In this study, based on the coding sequences (CDSs) with a high frequency of mutation in LUAD, we developed a CDS mutation panel to estimate the TMB of LUAD samples. Thereafter, we determined the correlation of CDSs in the mutation panel with the TMB in two independent datasets. From two datasets (Matthew and Rizvi), we used data on progression-free survival (PFS) of advanced LUAD patients treated with immune checkpoint inhibitors to estimate the performance of the CDS mutation panel for predicting the efficacy of immunotherapy. Furthermore, the CDS mutation panel was compared with two commercial mutation panels (324-gene and 341-gene panels) and a LUAD-specific mutation panel (24-gene panel).

Methods

Data sources and pre-processing

The three LUAD somatic mutation datasets (Table 1) were used to construct and validate the mutation panel for estimating the TMB. The training mutation data were downloaded from The Cancer Genome Atlas (TCGA) database (https://portal.gdc.cancer.gov/), comprising 486 LUAD samples with paired mRNA expression data. For validation, we obtained two independent somatic mutation datasets with PFS data for patients treated with immune checkpoint inhibitors, including 59 LUAD samples reported by Matthew et al. [5] and 29 LUAD samples reported by Rizvi et al. [4]. The patients included in the Matthew dataset were treated with nivolumab (PD-1 inhibitor) plus ipilimumab (CTLA-4 inhibitor) and those in the Rizvi dataset were treated with pembrolizumab (PD-1 inhibitor) immunotherapy.

Table 1 Whole-exome sequencing mutation data analyzed in this study

Whole-exome sequencing was previously performed for these TCGA data with tumour tissues and matched normal tissue or blood, which were used to filter out germline mutations and screen somatic mutations [26]; the detailed protocol is described in the original literature [27]. Briefly, 0.5–3 µg of DNA from each sample was used for library preparation and sequenced using the Illumina HiSeq platform. The mean coverage across targeted bases on tumour and germline DNA were 97.63 and 95.83, respectively. Mutations with a variant allelic fraction of < 0.05 in tumour tissue were excluded. Only the non-synonymous mutations, including missense mutation, nonsense mutation, nonstop mutation, frame-shift mutation and in-frame mutation, were included, and a discrete mutation profile including 82,574 CDSs of 16,961 genes was generated. For the two test mutation data, whole-exome sequencing was performed for tumour tissues and matched normal tissues or blood. The detailed protocol is further described in the original literatures [5, 28]. Finally, discrete mutation profiles including 18,793 CDSs of 9400 genes and 8711 CDSs of 5504 genes were generated, wherein the CDSs mutation matrix was constructed using matched human reference genome annotated files derived from GENCODE (https://www.gencodegenes.org/human/releases.html).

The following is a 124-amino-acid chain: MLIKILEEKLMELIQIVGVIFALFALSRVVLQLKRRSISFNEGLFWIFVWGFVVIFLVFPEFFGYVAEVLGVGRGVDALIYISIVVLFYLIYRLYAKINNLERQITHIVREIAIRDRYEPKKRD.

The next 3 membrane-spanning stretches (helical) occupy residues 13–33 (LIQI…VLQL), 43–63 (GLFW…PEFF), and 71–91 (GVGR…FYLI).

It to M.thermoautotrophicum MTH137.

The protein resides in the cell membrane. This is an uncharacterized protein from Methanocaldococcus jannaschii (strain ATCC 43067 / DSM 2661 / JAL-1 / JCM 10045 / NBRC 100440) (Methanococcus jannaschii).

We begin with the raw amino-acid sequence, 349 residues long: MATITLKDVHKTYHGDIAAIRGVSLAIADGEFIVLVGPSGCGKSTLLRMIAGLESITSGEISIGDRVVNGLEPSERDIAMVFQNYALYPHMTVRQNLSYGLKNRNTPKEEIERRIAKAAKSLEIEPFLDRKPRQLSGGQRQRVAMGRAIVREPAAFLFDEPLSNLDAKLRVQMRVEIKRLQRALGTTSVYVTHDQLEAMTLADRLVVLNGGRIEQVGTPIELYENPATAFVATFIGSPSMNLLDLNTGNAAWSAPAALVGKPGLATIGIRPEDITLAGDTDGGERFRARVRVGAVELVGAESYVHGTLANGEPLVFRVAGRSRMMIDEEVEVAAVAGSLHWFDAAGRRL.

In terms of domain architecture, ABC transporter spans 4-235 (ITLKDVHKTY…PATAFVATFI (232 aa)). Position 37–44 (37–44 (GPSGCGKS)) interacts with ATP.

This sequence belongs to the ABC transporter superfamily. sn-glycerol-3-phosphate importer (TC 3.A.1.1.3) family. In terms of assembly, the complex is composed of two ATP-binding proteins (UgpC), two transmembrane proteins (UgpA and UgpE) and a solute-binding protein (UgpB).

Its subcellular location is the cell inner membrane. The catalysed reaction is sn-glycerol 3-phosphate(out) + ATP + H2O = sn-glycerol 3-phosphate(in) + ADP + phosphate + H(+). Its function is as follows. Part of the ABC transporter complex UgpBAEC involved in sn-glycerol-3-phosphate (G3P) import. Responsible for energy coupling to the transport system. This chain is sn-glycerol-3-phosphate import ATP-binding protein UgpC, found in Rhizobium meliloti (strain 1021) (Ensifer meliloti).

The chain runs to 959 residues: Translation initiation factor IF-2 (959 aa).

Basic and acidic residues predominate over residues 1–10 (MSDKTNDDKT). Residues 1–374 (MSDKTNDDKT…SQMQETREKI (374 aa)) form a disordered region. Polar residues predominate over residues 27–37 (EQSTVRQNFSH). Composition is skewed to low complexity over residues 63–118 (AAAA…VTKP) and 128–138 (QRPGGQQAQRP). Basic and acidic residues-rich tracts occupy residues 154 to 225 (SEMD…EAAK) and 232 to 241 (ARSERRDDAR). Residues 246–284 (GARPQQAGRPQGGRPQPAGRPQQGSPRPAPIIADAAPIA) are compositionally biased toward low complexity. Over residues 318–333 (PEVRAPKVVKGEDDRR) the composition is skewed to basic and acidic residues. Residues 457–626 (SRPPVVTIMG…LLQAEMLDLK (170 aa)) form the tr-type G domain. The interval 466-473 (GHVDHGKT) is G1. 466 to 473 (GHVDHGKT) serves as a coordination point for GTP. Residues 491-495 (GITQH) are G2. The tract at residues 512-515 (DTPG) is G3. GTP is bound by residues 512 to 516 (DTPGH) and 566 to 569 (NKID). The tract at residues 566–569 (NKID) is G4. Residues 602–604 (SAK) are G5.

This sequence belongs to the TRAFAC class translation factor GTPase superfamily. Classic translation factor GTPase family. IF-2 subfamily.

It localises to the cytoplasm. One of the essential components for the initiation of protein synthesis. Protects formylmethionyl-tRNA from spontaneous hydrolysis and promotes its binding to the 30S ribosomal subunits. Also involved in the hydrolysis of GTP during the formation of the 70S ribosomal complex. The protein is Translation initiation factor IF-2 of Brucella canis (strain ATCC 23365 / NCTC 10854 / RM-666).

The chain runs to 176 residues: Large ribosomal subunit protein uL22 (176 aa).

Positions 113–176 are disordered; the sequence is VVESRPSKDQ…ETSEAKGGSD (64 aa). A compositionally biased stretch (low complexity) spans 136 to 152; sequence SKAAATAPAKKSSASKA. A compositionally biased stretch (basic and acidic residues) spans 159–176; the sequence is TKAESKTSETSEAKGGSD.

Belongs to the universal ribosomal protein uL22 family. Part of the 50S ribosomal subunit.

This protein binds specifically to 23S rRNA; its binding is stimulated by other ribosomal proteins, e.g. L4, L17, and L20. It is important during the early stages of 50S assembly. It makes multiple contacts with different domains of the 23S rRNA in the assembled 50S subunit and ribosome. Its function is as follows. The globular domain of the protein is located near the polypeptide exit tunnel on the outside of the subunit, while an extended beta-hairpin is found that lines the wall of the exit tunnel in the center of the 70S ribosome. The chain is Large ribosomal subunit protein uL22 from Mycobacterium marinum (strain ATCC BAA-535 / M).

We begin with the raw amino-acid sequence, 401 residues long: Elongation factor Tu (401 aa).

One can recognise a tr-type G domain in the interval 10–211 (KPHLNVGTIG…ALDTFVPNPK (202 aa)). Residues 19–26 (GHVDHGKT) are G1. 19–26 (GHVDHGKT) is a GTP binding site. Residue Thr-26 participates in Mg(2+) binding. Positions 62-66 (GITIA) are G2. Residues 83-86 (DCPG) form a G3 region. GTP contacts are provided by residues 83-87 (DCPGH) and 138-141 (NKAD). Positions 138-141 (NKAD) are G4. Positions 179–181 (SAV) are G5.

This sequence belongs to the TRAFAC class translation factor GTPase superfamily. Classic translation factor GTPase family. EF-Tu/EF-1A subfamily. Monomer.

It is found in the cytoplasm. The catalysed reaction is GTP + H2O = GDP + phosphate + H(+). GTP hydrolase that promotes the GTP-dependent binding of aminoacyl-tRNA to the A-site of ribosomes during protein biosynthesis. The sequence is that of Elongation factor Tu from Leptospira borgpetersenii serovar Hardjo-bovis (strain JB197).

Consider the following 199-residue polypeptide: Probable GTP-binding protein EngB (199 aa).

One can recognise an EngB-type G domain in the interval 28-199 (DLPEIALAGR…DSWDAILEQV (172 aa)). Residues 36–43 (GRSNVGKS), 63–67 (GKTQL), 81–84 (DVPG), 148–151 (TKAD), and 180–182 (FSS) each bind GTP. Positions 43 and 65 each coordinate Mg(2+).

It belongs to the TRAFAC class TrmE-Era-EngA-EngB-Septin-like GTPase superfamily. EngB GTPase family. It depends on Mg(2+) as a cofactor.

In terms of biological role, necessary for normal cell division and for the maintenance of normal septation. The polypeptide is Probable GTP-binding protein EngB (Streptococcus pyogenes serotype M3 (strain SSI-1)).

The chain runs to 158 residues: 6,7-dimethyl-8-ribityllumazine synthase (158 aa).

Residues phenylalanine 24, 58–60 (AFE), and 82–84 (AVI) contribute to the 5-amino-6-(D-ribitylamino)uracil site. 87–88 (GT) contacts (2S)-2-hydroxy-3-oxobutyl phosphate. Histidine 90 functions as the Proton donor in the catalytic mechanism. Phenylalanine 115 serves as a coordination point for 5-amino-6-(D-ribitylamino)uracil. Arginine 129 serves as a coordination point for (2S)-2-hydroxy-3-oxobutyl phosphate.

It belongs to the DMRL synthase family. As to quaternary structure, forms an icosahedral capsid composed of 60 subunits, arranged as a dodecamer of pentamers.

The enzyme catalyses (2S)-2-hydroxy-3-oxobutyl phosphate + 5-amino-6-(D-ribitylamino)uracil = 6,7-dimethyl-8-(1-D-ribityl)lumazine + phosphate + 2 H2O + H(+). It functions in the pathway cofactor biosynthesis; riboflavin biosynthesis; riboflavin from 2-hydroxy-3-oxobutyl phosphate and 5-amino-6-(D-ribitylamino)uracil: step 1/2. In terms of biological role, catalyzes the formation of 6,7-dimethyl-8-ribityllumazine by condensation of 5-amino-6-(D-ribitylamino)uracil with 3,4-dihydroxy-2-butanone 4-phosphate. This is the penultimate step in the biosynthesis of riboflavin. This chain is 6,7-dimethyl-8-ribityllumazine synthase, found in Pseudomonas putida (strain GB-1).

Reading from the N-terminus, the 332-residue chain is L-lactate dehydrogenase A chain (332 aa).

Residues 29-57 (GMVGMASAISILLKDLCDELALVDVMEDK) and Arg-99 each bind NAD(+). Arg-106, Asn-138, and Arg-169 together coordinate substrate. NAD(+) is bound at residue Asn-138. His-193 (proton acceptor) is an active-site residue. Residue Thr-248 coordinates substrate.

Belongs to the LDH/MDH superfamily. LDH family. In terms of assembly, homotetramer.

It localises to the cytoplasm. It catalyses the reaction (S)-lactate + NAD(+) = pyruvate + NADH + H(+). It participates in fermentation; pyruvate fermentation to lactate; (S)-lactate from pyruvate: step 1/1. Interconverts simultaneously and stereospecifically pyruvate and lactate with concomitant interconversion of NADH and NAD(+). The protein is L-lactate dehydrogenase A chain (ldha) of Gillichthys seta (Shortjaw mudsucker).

Development of the CDS mutation panel for estimating TMB

First, from TCGA LUAD somatic mutation data, we extracted mutations in the CDSs using the human reference genome annotated file (GRCh38), and selected non-synonymous mutations to construct an m*n CDSs mutation matrix, where m represents the number of CDSs in genes and n represents the number of samples. TMB was estimated as (total mutations in CDSs/total bases of CDSs) * 106.

Thereafter, Spearman’s rank correlation analysis was performed to estimate the correlation of the CDSs mutation state with the TMB. Herein, we restricted the analysis to the CDSs mutated in more than 5% cancer samples [29, 30] to filter out ‘passenger’ genes with low-frequency mutations, as it may be subjected to random mutations rather than having a tumorigenic advantage. p-values were adjusted using the Benjamini–Hochberg procedure [31] for multiple testing to control the false discovery rate (FDR). CDSs significantly correlated with the TMB were selected as candidates.

Finally, the genetic algorithm (GA package) was used to generate a final CDS panel from among candidate CDSs, whose panel-score was most correlated with TMB. The genetic algorithm was implemented with a population size of 5000 and a crossover fraction of 0.9; it was terminated if the optimization objective of the best subset was not improved in 100 generations. Details regarding the genetic algorithm are shown in Additional file 1. The correlation (R2) was estimated via linear regression analysis [32]. Here, the panel-score was calculated as following (Formula 1):

$${\text{Panel-score}} = \beta \frac{{\sum\nolimits_{i = 1}^{n} {k_{i} } }}{{l*10^{{{ - }6}} }} + C$$
(1)

where n is the number of CDSs in the panel, l is the length of the panel, and \(k_{i}\) is the number of mutations in i-th CDS; \(\beta\) and \(C\) was obtained through linear regression analysis, \(\beta\) is a coefficient to balance the panel-score and TMB, \(C\) is a constant.

As no clinical data regarding immunotherapy were available for patients in TCGA, we could not determine the optimal cut-point for our CDS panel for predicting the efficacy of immunotherapy. Therefore, we set the cut-point of our CDS panel at a median panel score in TCGA.

Survival analysis